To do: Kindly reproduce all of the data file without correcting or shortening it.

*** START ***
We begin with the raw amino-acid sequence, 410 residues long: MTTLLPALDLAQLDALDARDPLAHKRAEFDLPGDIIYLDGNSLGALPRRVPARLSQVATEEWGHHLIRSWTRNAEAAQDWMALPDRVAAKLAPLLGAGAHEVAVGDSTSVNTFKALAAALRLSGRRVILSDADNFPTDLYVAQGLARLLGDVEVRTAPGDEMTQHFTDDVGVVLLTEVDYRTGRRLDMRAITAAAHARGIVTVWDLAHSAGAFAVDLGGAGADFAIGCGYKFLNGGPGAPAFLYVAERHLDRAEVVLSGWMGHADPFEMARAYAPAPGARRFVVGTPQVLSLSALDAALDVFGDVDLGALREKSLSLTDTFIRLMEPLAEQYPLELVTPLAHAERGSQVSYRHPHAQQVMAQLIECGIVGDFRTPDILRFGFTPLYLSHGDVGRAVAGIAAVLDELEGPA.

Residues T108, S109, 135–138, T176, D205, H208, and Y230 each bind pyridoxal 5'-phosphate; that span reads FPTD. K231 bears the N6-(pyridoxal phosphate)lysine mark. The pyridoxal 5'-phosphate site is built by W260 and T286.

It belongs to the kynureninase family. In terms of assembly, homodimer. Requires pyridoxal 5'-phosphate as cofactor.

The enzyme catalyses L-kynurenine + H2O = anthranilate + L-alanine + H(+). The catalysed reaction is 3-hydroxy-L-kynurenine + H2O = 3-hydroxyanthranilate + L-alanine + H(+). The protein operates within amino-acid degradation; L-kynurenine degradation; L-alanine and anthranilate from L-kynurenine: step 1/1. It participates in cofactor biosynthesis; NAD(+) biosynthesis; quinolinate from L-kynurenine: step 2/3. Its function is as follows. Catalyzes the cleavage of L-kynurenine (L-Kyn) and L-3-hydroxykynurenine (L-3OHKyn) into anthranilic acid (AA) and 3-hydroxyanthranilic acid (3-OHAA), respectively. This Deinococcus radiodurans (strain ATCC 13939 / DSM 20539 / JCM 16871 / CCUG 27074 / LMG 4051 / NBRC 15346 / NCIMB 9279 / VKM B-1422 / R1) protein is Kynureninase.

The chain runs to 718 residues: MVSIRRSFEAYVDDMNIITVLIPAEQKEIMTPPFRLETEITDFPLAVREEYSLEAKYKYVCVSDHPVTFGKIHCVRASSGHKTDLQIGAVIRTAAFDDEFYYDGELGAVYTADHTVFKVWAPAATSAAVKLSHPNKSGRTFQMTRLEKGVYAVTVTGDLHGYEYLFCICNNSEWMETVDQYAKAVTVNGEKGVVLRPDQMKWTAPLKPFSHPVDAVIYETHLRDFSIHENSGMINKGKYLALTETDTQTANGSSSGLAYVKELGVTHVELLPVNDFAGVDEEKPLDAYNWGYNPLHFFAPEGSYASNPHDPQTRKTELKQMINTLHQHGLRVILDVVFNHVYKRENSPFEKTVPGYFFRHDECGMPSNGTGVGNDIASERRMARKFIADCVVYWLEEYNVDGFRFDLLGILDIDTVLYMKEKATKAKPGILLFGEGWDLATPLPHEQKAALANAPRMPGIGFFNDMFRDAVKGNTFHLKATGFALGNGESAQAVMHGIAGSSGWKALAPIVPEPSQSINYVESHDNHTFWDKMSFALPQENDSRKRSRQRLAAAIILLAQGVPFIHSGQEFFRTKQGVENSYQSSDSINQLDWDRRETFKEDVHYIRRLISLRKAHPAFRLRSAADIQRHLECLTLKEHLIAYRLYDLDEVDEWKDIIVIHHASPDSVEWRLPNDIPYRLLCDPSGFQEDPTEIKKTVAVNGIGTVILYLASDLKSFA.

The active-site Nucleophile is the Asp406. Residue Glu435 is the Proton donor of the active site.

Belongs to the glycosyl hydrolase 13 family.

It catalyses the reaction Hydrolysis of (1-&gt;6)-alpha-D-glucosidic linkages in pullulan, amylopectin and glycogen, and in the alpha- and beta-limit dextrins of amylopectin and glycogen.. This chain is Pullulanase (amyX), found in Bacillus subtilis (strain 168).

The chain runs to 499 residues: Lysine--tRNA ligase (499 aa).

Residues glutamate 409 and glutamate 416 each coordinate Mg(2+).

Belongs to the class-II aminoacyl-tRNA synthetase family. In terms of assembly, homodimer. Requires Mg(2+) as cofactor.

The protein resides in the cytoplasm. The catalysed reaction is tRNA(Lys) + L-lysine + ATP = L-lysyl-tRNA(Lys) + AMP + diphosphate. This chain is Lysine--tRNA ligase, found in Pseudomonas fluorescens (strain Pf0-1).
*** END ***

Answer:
We begin with the raw amino-acid sequence, 410 residues long: MTTLLPALDLAQLDALDARDPLAHKRAEFDLPGDIIYLDGNSLGALPRRVPARLSQVATEEWGHHLIRSWTRNAEAAQDWMALPDRVAAKLAPLLGAGAHEVAVGDSTSVNTFKALAAALRLSGRRVILSDADNFPTDLYVAQGLARLLGDVEVRTAPGDEMTQHFTDDVGVVLLTEVDYRTGRRLDMRAITAAAHARGIVTVWDLAHSAGAFAVDLGGAGADFAIGCGYKFLNGGPGAPAFLYVAERHLDRAEVVLSGWMGHADPFEMARAYAPAPGARRFVVGTPQVLSLSALDAALDVFGDVDLGALREKSLSLTDTFIRLMEPLAEQYPLELVTPLAHAERGSQVSYRHPHAQQVMAQLIECGIVGDFRTPDILRFGFTPLYLSHGDVGRAVAGIAAVLDELEGPA.

Residues T108, S109, 135–138, T176, D205, H208, and Y230 each bind pyridoxal 5'-phosphate; that span reads FPTD. K231 bears the N6-(pyridoxal phosphate)lysine mark. The pyridoxal 5'-phosphate site is built by W260 and T286.

It belongs to the kynureninase family. In terms of assembly, homodimer. Requires pyridoxal 5'-phosphate as cofactor.

The enzyme catalyses L-kynurenine + H2O = anthranilate + L-alanine + H(+). The catalysed reaction is 3-hydroxy-L-kynurenine + H2O = 3-hydroxyanthranilate + L-alanine + H(+). The protein operates within amino-acid degradation; L-kynurenine degradation; L-alanine and anthranilate from L-kynurenine: step 1/1. It participates in cofactor biosynthesis; NAD(+) biosynthesis; quinolinate from L-kynurenine: step 2/3. Its function is as follows. Catalyzes the cleavage of L-kynurenine (L-Kyn) and L-3-hydroxykynurenine (L-3OHKyn) into anthranilic acid (AA) and 3-hydroxyanthranilic acid (3-OHAA), respectively. This Deinococcus radiodurans (strain ATCC 13939 / DSM 20539 / JCM 16871 / CCUG 27074 / LMG 4051 / NBRC 15346 / NCIMB 9279 / VKM B-1422 / R1) protein is Kynureninase.

The chain runs to 718 residues: MVSIRRSFEAYVDDMNIITVLIPAEQKEIMTPPFRLETEITDFPLAVREEYSLEAKYKYVCVSDHPVTFGKIHCVRASSGHKTDLQIGAVIRTAAFDDEFYYDGELGAVYTADHTVFKVWAPAATSAAVKLSHPNKSGRTFQMTRLEKGVYAVTVTGDLHGYEYLFCICNNSEWMETVDQYAKAVTVNGEKGVVLRPDQMKWTAPLKPFSHPVDAVIYETHLRDFSIHENSGMINKGKYLALTETDTQTANGSSSGLAYVKELGVTHVELLPVNDFAGVDEEKPLDAYNWGYNPLHFFAPEGSYASNPHDPQTRKTELKQMINTLHQHGLRVILDVVFNHVYKRENSPFEKTVPGYFFRHDECGMPSNGTGVGNDIASERRMARKFIADCVVYWLEEYNVDGFRFDLLGILDIDTVLYMKEKATKAKPGILLFGEGWDLATPLPHEQKAALANAPRMPGIGFFNDMFRDAVKGNTFHLKATGFALGNGESAQAVMHGIAGSSGWKALAPIVPEPSQSINYVESHDNHTFWDKMSFALPQENDSRKRSRQRLAAAIILLAQGVPFIHSGQEFFRTKQGVENSYQSSDSINQLDWDRRETFKEDVHYIRRLISLRKAHPAFRLRSAADIQRHLECLTLKEHLIAYRLYDLDEVDEWKDIIVIHHASPDSVEWRLPNDIPYRLLCDPSGFQEDPTEIKKTVAVNGIGTVILYLASDLKSFA.

The active-site Nucleophile is the Asp406. Residue Glu435 is the Proton donor of the active site.

Belongs to the glycosyl hydrolase 13 family.

It catalyses the reaction Hydrolysis of (1-&gt;6)-alpha-D-glucosidic linkages in pullulan, amylopectin and glycogen, and in the alpha- and beta-limit dextrins of amylopectin and glycogen.. This chain is Pullulanase (amyX), found in Bacillus subtilis (strain 168).

The chain runs to 499 residues: Lysine--tRNA ligase (499 aa).

Residues glutamate 409 and glutamate 416 each coordinate Mg(2+).

Belongs to the class-II aminoacyl-tRNA synthetase family. In terms of assembly, homodimer. Requires Mg(2+) as cofactor.

The protein resides in the cytoplasm. The catalysed reaction is tRNA(Lys) + L-lysine + ATP = L-lysyl-tRNA(Lys) + AMP + diphosphate. This chain is Lysine--tRNA ligase, found in Pseudomonas fluorescens (strain Pf0-1).